I was little when Diana Spencer married Prince Charles, live on television. It was a record-breaking event, watched worldwide. Now Prince William is getting married, and there’s another beautiful princess-to-be walking down the aisle. Will it enlist the same magic in 2011, and why would a suburban American mom get so excited over a royal wedding a world away?
July 29th, 1981. I remember it vividly. I was nine, but my mom made that day special. We got up before dawn to watch history! Mom made hot tea. Not just any tea, mind you, but “special” tea she ordered from England, to mark the occasion. It arrived in a commemorative tin, a splurge for my stay-at-home mom then. We stayed glued to the television. It was exciting, watching something you knew the whole world was doing at the same time. As the bride rode to the ceremony, my mom told me, “See, she’s going to be a real princess, and she’s marrying a real prince. Fairy tales do come true!”
As a child, my favorite stories involved princesses, and the thought that royalty truly existed was mind-boggling. When Princess Diana walked down the aisle in that dress, it was like time stopped…that dreamy, amazing dress! I saw Diana’s clothes on display a few years ago. I stood in front of the wedding dress in awe, remembering every detail of the wedding I watched decades before.
The tin on the right is the one from my childhood…the one on the left a friend found for me in an antiques shop.
Most of my childhood belongings disappeared but, somehow, I have my little tea tin. Growing older, I watched Diana for inspiration in fashion, hair, and spirit. The way she raised her children, and the way she treated people with such amazing grace and compassion still chokes me up. When she died, there was a crack in the atmosphere! What a loss. Most of today’s celebrities aren’t always worthy of the admiration they receive. I love it when strong, beautiful women are known not just for the way they look and dress, but for what they do for others. It’s inspiring. I think of Princess Diana, Audrey Hepburn, and Oprah Winfrey, to name a few.
Still, with Royalty, there’s that mystery about them. Maybe the fascination is because of fairy tales, though they’re changing: modern fairy tales have princesses who help themselves, and not just look to their fairy godmothers. My daughter calls it “Girl Power”. I think as an American I’m curious of royals because we just don’t have them. My husband was born in Denmark. Danes are fiercely proud of their royal family, but not so interested in their day-to-day lives.
I’ve actually met Danish Royalty. In the nineties, BC (before children), we attended charity events in New York City on a few occasions. Twice, we got to meet Princess Benedicte and her husband. The first time, there was a receiving line. The second time was more informal, with the Princess mingling around the room. I was introduced to an older gentleman, but with music in the room I did not hear who he was. Chatting, I saw Princess Benedicte nearby. I asked him, “How does it work with the royal family, may I go up to her, or do I need to be introduced?” He chuckled and said, “Go on up to her, I’ve been doing that for years”. It was later that I realized I’d been speaking to her husband, the Prince! I think youth was on my side with that faux pas. I’m still mortified! At both events, she was gracious, kind, and regal. I’ve also met the Princesses of Sweden, and of Greece. Royals are flesh and blood, not superhuman, but people born or married into extremely extraordinary positions.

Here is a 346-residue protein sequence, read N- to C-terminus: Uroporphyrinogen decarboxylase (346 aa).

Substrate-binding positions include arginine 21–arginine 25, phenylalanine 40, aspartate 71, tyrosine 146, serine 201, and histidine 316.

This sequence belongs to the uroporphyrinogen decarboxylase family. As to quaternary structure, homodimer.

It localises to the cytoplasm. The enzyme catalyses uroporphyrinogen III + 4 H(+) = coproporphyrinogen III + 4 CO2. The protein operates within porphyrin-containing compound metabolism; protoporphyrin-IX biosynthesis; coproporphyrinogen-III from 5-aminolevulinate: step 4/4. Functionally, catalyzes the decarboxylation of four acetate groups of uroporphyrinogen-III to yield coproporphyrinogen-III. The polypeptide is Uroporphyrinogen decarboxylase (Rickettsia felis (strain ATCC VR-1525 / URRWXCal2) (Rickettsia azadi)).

Nevertheless, this week, when my daughter’s third-grade biographical project was due and she picked Princess Diana, I felt a twinge of glee. We dressed her up in an old evening gown, with rhinestone jewelry and tiara. What struck me about my daughter (and made me proud), was her perception of Diana compared to my nine-year-old self. She was not as interested in Diana’s wardrobe, but of what she accomplished, such as being named Humanitarian of the Year in the USA, and pondering what, if any, effect it might have had in the world had Diana married Dodi Fayed. (Perhaps some of the “magic and mystery” of “Royals” is lost on her, since she’s been to Denmark and toured some “real” castles).
Now Diana’s future daughter-in-law, Kate, will marry William. I hope they have happiness, and follow in his mother’s footsteps, using their grand position to help others. I’m looking forward to a happy diversion in the news. In Farmgirl fashion, I’ll bake scones and share hot tea with two other moms my age and our daughters. Maybe some day our daughters will be watching another royal wedding and saying, “I remember that day with my mom…”